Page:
A beluga mother typically nurses her offspring for 18 months. At that point, the calf’s teeth are very small or non-existent. The mother can continue nursing up to thirty months, until the young is able to consume solid prey. Belugas’ teeth are fully developed by the age of two. They are not used to chew or tear prey, but rather to catch the prey that are sucked in and swallowed whole.

Beluga feed near the seabed, preying on fish such as capelin, herring, smelt, and sand lance; eels; as well as invertebrates such as squid and crustaceans. They also hunt in the water column near the surface, or by treading water against the current. These various feeding and hunting techniques will be transmitted to the calf mainly by its mother. This is probably why young belugas stay with their mothers for long periods, sometimes up to sexual maturity. In the summer range, females form large communities in which they care for newborns and young. These communities gravitate to traditional territories in which they specialize to find the necessary resources for their needs and those of their young.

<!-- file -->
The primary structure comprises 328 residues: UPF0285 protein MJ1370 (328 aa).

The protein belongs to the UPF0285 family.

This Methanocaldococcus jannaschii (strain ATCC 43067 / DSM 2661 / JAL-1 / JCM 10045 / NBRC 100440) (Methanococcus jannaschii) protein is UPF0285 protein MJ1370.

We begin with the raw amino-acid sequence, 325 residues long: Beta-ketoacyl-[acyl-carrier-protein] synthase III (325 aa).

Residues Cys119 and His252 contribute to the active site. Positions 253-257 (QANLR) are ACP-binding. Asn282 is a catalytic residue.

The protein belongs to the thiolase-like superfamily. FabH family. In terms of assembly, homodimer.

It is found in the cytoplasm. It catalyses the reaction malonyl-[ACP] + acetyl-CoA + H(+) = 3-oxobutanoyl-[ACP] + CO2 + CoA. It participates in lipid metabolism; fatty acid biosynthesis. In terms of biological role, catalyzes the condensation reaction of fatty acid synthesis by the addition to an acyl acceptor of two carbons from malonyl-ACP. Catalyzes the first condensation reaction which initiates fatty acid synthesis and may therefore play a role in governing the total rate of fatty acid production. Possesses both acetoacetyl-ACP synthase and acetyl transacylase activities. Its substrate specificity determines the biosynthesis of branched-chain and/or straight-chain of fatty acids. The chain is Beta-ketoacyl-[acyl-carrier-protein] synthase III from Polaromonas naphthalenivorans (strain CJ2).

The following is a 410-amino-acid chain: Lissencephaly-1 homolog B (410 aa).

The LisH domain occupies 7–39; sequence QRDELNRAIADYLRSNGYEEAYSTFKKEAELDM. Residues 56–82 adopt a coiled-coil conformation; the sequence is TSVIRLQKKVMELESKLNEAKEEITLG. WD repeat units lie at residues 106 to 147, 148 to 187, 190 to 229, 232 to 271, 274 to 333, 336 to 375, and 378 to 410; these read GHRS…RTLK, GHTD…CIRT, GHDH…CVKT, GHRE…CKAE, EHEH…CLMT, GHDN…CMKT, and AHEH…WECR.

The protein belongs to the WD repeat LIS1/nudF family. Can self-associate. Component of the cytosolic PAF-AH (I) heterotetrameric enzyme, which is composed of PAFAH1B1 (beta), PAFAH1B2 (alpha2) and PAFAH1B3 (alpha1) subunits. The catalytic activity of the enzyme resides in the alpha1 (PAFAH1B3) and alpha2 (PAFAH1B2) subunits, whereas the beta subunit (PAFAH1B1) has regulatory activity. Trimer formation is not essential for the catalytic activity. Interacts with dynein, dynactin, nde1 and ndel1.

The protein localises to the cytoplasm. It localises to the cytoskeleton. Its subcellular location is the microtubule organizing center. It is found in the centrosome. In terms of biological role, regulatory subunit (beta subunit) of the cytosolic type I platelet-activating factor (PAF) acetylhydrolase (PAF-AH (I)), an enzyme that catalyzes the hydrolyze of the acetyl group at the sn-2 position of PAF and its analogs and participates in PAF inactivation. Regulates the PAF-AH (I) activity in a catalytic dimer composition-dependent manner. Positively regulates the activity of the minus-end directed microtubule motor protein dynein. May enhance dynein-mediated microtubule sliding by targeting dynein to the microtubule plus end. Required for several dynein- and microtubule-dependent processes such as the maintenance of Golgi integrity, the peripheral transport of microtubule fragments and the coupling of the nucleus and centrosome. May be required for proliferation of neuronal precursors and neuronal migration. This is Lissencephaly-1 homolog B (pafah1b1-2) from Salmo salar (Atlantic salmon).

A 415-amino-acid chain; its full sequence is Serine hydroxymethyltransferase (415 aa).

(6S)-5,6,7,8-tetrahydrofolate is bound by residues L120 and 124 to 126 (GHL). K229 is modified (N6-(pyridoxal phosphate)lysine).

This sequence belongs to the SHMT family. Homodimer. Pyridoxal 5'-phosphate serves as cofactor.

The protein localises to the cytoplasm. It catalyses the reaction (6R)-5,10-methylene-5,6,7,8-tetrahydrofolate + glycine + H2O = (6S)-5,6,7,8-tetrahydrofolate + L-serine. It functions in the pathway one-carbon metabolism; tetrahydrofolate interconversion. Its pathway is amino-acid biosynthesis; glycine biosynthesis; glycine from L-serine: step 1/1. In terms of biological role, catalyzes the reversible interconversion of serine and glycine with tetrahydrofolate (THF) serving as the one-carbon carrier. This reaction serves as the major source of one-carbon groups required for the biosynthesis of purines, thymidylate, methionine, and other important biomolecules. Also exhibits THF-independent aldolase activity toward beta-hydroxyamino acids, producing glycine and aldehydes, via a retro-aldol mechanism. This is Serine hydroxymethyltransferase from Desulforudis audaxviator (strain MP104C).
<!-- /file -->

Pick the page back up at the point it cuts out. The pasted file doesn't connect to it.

Learn more:

About how whales feed

St. Lawrence beluga

Whale Q&A - 8/11/2015

Camille Bégin Marchand

Camille Bégin Marchand has been employed for GREMM from 2013 to 2018. Although she began as a naturalist at the Marine Mammal Interpretation Centre, Camille’s interest in scientific writing would later land her a position on the Whales Online editorial team. With a passion for biology and a deep affection for the region, she is also pursuing a Master’s degree in forest sciences in collaboration with the Tadoussac Bird Observatory (OOT).

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